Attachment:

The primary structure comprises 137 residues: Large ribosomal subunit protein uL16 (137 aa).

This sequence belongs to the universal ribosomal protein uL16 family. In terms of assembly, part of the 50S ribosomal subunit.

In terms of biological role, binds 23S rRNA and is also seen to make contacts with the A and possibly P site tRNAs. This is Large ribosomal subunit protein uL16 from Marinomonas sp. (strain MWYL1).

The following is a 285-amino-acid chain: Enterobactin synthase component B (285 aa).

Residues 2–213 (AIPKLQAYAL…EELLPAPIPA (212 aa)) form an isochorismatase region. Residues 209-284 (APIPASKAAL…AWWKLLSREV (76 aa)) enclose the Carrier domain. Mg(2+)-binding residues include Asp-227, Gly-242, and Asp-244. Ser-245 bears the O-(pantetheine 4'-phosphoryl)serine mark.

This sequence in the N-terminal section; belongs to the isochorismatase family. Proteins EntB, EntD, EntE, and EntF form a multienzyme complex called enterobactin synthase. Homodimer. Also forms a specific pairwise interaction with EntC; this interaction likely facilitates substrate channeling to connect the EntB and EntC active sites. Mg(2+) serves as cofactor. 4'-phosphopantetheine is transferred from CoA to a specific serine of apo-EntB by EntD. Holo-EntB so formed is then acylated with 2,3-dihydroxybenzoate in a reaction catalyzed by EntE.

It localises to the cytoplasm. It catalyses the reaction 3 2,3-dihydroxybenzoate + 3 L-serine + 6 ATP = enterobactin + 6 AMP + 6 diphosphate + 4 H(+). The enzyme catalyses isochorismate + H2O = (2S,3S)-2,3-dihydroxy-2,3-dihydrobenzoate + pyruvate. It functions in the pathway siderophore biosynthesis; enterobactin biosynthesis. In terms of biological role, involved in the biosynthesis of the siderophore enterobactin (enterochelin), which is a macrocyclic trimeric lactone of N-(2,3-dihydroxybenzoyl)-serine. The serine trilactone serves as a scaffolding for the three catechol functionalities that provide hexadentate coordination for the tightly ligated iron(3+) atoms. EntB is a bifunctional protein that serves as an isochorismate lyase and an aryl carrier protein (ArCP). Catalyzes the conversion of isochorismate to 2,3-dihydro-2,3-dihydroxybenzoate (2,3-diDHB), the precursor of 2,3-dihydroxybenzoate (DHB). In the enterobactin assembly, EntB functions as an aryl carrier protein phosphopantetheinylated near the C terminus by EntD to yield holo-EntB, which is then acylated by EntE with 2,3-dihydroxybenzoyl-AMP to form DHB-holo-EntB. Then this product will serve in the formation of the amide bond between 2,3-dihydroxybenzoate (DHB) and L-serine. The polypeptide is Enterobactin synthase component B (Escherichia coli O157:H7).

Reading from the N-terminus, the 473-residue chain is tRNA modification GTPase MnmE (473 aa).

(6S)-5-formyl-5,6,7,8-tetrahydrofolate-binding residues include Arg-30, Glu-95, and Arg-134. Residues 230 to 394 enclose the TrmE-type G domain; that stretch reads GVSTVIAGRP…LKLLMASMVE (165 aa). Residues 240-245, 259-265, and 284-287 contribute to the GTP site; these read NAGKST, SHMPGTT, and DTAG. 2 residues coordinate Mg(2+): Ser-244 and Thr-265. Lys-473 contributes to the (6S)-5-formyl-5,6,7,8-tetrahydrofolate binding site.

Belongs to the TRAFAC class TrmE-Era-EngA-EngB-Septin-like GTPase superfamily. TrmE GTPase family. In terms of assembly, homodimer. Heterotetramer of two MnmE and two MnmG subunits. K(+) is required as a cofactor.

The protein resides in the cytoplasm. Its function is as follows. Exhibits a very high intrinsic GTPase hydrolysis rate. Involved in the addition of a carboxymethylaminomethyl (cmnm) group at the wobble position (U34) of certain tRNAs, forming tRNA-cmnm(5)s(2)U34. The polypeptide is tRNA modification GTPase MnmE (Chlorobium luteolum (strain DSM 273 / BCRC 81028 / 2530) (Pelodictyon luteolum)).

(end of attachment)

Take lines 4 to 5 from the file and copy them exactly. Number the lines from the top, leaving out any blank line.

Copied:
The following is a 285-amino-acid chain: Enterobactin synthase component B (285 aa).

Residues 2–213 (AIPKLQAYAL…EELLPAPIPA (212 aa)) form an isochorismatase region. Residues 209-284 (APIPASKAAL…AWWKLLSREV (76 aa)) enclose the Carrier domain. Mg(2+)-binding residues include Asp-227, Gly-242, and Asp-244. Ser-245 bears the O-(pantetheine 4'-phosphoryl)serine mark.